2016 Security Predictions: #1 – Attacks Hidden in SSL Traffic Will Exceed Attacks in Clear Text
From Ashley Madison to TalkTalk and Stagefright to fishy root certificates, 2015 was a memorable—although not a devastating—year for cyber-security. We witnessed less widespread, panic-inducing vulnerabilities in 2015 than in years past; while 2014 will go down in the security history books as the year of Heartbleed, ShellShock and point-of-sale malware, 2015 was comparatively tame.
However, trends like the Internet of Things (IoT) and cloud networking did generate a host of new threats. Researchers revealed attacks that could compromise connected devices such as cameras, cars, and rifles. Stagefright was at the top of the list of mobile security risks; it allowed malicious users to exploit Android devices simply by sending a malicious MMS message.
With the blurring of network boundaries and the increasing number of connected devices, we predict even more attacks and vulnerability disclosures next year. Take a look at our top 5 security predictions for 2016.
#1: Attacks hidden in SSL traffic will exceed attacks in clear text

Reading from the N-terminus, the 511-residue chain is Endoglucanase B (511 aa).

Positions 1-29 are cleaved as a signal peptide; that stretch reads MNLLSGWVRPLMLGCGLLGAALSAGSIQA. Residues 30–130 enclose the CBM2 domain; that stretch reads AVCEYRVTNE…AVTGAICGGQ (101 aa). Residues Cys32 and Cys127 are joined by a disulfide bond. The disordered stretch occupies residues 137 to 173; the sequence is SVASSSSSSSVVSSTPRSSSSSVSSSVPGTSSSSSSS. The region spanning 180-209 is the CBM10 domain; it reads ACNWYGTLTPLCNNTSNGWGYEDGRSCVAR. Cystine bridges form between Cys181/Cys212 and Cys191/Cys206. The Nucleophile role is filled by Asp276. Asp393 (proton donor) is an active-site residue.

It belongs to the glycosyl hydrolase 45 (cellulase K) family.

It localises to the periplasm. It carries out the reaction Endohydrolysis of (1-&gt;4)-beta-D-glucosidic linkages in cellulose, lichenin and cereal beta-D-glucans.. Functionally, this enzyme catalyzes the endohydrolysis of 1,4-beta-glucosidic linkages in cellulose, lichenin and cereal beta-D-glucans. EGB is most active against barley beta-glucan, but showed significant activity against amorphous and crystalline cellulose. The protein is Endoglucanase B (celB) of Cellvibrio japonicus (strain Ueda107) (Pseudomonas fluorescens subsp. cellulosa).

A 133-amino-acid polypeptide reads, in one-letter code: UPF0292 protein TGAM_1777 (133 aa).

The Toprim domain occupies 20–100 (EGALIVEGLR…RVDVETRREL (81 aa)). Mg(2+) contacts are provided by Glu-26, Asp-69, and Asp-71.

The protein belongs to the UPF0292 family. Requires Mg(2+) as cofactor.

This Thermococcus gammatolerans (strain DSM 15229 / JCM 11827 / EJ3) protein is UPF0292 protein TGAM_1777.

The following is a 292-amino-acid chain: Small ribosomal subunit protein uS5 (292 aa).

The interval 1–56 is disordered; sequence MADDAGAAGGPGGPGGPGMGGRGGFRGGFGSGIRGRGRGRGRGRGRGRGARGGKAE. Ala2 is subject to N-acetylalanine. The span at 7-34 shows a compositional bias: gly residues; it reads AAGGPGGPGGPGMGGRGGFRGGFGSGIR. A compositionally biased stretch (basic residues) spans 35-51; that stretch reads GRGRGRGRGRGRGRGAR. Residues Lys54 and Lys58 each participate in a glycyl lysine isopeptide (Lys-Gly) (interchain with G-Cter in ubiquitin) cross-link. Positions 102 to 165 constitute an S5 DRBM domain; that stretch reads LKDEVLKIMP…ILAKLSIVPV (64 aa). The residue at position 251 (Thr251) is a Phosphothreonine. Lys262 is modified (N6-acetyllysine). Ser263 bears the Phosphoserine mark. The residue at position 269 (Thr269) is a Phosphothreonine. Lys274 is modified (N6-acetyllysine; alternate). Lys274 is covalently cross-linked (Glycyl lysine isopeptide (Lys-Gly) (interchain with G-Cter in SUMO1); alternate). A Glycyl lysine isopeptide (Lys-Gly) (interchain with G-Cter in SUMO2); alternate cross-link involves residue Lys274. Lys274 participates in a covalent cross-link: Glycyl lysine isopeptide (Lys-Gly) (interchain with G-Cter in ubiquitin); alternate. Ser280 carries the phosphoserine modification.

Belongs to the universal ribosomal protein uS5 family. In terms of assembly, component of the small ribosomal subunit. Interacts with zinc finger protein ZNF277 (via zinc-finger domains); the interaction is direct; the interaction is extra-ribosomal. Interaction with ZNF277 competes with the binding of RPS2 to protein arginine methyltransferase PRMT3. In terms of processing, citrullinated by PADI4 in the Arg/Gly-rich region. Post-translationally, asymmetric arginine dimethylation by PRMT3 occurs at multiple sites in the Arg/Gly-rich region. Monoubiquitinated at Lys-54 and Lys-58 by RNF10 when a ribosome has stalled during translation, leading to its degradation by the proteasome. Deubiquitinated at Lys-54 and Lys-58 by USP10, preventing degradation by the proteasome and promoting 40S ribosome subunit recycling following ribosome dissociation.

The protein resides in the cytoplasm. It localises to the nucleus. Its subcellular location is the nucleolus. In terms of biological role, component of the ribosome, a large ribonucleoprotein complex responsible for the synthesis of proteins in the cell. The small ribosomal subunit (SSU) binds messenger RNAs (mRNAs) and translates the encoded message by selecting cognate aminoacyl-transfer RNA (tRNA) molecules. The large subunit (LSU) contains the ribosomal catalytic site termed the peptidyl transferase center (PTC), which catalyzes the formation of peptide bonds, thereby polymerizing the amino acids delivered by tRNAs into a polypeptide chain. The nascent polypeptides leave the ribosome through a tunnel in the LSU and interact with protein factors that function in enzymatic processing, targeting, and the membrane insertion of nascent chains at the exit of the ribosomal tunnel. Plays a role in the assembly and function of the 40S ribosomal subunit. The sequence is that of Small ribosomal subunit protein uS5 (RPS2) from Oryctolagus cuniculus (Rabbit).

Over the past few years, SSL encryption has become all the rage for both application owners and hackers and for good reason. Encryption improves security by providing data confidentiality and integrity.
Unfortunately, encryption also allows hackers to conceal their exploits from security devices like firewalls, intrusion prevention systems, and data loss prevention platforms. Some of these products cannot decrypt SSL without degrading performance while others simply cannot decrypt SSL traffic at all because of their location in the network.
Today, encryption accounts for roughly one-third of all Internet traffic and it’s expected to reach two-thirds of all traffic next year when Internet powerhouses like Netflix transition to SSL. As a result, encrypted traffic will become the “go-to” way of distributing malware and executing cyber-attacks simply. Whether sharing a malicious file on a social networking site or attaching malware to an email or an instant message, many attacks will be cloaked in SSL.
On top of this threat, movements like “Let’s Encrypt” make it even easier for hackers to generate SSL certificates to sign malicious code or to host malicious HTTPS sites.
To counter the threat posed by SSL encryption, organizations can decrypt and inspect inbound and outbound traffic for cyber-attacks. A dedicated SSL inspection platform enables third-party security devices to inspect encrypted traffic and eliminate the blind spot in corporate defenses.
Check Out All of Our Security Predictions
We will be counting down a new security prediction every day for the next week.